If you are on LinkedIn, I’m certain you have experienced this. You log in and there is a handy notification on the top right corner letting you know someone has sent you an invitation to connect. You click on it anxious to know who is actively working to become part of your team only to find that there is no message, nothing in common, and you have zero idea who this person is! Do you accept the invitation? I don’t and I’m going to tell you why.
I’ve explained before that I am not a LinkedIn connection collector. I am looking to build a network of quality rather than quantity. While you may have disagreed on that point, maybe this perspective will sway you.
I don’t want to accept a connection that couldn’t bother to write a sentence or two (less than 300 characters in fact) about why they wanted to connect with me in their invitation. I get requests like this on a daily basis and almost always reject them. Being a business owner, I’m sure some of you think it’s foolish to not accept as many connections as possible. But, I’m not in the business of gathering connections this way.
Here’s what a blank invitation to connect says to me: I don’t care about this at all!
Think about it: If you were trying to connect to someone who was meaningful to you in some way e.g. you thought they could help you land a job, help you with your business, connect you to someone in their network you are dying to speak with, or a myriad of other reasons, you would want your invitation to say something that made a standout first impression. When a stranger sends me a request with no context about why they want to connect, I know my decision whether to accept or decline makes no difference to them at all. I feel like a commodity you want to use to expand your connections number or someone you just haphazardly clicked on because LinkedIn said we should know each other. That shouldn’t be how it’s done so I don’t encourage this.
That doesn’t mean I’m not interested in connecting with people I don’t already know.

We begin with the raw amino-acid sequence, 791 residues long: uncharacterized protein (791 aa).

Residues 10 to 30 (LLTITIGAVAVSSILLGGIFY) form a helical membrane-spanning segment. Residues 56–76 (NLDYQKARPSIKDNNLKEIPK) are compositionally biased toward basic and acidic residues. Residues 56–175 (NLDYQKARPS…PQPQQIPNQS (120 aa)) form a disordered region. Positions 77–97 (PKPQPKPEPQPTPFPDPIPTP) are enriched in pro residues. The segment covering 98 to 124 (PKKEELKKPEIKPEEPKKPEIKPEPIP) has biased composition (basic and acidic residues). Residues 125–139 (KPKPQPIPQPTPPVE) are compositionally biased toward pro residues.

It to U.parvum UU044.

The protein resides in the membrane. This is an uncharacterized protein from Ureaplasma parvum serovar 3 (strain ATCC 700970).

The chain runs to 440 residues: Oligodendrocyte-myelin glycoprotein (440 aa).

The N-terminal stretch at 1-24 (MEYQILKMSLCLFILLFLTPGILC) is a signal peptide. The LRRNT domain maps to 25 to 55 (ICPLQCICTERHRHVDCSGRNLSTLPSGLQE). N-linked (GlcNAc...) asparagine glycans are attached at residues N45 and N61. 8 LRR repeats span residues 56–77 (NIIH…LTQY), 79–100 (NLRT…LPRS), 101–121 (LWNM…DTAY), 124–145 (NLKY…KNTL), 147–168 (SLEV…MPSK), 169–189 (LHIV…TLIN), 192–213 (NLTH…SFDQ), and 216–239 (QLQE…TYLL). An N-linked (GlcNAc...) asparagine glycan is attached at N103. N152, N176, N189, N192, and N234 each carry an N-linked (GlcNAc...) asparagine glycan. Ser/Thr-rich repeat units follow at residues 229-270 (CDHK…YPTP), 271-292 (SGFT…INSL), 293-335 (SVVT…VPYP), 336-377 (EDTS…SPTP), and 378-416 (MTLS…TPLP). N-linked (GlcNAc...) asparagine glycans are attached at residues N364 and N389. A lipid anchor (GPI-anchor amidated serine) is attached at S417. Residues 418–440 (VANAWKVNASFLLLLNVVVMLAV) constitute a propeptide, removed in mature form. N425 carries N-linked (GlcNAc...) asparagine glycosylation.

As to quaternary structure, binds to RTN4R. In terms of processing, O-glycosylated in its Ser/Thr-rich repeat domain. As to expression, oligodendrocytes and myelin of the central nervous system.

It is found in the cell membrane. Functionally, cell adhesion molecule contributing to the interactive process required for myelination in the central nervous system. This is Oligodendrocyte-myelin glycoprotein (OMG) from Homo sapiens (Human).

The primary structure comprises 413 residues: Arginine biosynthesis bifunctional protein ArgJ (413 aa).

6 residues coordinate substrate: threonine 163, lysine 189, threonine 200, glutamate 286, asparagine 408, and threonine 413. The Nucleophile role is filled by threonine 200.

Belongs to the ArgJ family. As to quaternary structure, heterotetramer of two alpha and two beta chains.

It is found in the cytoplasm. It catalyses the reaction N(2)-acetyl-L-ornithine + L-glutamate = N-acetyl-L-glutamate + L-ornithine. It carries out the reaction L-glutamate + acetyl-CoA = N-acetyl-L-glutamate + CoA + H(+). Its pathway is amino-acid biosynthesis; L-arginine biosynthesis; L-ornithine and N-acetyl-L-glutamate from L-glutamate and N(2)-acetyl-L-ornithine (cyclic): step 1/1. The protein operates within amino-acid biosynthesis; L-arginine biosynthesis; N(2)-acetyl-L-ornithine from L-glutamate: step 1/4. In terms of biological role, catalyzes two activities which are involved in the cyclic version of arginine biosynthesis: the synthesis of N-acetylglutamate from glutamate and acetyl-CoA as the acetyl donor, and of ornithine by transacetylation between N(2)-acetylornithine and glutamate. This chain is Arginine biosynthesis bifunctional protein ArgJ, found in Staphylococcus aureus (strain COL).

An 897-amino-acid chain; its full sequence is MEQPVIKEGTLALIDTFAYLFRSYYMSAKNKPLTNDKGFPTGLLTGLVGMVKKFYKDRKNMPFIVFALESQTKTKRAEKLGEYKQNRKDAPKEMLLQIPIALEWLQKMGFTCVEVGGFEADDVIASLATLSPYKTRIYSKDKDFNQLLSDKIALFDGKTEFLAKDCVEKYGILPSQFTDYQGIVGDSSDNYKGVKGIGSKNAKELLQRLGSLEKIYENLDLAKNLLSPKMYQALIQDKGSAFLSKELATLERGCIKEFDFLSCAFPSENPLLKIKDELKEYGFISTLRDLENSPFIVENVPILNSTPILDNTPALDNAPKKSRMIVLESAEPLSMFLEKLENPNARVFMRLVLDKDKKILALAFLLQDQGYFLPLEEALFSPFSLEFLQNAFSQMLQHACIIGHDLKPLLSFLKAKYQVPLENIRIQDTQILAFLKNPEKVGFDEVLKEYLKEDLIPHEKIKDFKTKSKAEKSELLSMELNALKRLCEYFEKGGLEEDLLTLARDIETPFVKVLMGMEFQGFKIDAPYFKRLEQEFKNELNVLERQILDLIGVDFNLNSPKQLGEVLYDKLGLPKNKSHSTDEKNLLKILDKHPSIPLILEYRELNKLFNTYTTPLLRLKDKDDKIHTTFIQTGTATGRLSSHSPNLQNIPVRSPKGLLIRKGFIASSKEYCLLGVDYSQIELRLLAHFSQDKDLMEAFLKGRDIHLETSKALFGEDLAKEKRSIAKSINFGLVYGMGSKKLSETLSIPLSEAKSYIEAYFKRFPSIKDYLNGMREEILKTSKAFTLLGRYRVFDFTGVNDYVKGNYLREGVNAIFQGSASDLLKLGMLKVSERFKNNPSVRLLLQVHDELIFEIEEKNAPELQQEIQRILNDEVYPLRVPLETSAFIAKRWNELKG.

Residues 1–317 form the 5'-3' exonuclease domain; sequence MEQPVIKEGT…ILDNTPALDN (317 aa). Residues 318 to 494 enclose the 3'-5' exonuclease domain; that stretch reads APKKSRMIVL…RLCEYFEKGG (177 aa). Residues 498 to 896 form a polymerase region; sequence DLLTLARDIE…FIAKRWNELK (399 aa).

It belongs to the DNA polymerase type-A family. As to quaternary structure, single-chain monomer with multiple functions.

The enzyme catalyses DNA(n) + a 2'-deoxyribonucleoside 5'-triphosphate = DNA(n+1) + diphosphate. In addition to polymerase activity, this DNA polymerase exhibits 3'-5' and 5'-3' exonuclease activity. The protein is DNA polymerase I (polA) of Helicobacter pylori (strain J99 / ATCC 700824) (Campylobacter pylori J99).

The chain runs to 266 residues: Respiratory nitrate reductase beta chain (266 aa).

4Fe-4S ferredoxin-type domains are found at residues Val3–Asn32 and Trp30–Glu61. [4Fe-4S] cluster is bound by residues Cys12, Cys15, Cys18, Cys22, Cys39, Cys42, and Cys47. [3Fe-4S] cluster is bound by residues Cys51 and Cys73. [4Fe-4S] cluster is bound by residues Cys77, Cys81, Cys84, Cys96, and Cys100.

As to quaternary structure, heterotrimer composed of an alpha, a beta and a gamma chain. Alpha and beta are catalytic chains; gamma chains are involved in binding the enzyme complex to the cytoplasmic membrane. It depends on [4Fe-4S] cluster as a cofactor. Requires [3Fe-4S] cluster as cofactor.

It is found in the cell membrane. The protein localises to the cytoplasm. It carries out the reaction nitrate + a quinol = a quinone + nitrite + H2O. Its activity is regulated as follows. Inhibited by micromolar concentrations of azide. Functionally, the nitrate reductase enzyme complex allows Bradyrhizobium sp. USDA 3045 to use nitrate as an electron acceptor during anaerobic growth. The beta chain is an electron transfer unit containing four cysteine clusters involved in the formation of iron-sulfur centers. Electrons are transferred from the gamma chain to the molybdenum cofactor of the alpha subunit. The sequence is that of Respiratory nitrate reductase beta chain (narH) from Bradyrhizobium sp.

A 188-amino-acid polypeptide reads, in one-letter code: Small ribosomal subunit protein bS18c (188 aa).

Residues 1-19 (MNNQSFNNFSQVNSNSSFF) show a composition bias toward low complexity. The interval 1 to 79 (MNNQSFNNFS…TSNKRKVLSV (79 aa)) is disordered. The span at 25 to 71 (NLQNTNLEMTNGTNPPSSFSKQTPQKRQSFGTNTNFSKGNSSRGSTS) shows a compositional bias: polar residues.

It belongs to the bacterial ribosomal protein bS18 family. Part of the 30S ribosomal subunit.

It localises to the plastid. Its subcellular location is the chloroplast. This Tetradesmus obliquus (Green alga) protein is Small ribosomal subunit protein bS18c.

Of course, I’m interested in connecting with new people. Learning and interacting with others is how you become a better professional and expand your own knowledge and work. But, I want to connect with people who have a real interest in connecting with me. I’m not just another notch on their LION belt. I want our interactions to be positive and to create value to both of us.
It always goes back to what kind of network do you want to build? I think people are your most important asset. No matter what you do for work, the people in your network are your biggest advantage. Stop shooting off invitations like spam and show people who you actually care about what happens on the other end of that invite.
It’s not hard to personalize an invitation and frankly, it’s the best way to get noticed. It is a simple premise and not hard to integrate into your routine. It shows someone you took the time to actually think about this invitation and the relationship you are hoping to strike up. That can carry real weight. You don’t need to write a book or your life story, just write a sentence or two saying how you found me and why you think we should connect. It doesn’t have to be dynamic just let me know there is a genuine reason behind your request. Otherwise, your invitation will fall on deaf ears.
Try this out for yourself and see if you don’t get a better response from your network and potential connections. Personalization shouldn’t be something that gets lost in our instant gratification society. Every move you make develops your personal brand, and connecting with your network on LinkedIn is no exception. Make sure your tribe feels valuable to you, especially as you are welcoming them in.
Photo credit: LocaJayne via VisualHunt.com / CC BY
I couldn’t agree more. The only place I allow people I don’t know to contact me on a regular basis is wordpress, and that’s a different animal.
I love this piece, thanks for putting it up! – K
So glad this resonated with you, Kerissa! We need to put more of an emphasis on valuing people.
Blank invitations are never accepted by me either, whether on Linkedin, Facebook, or any other social media channel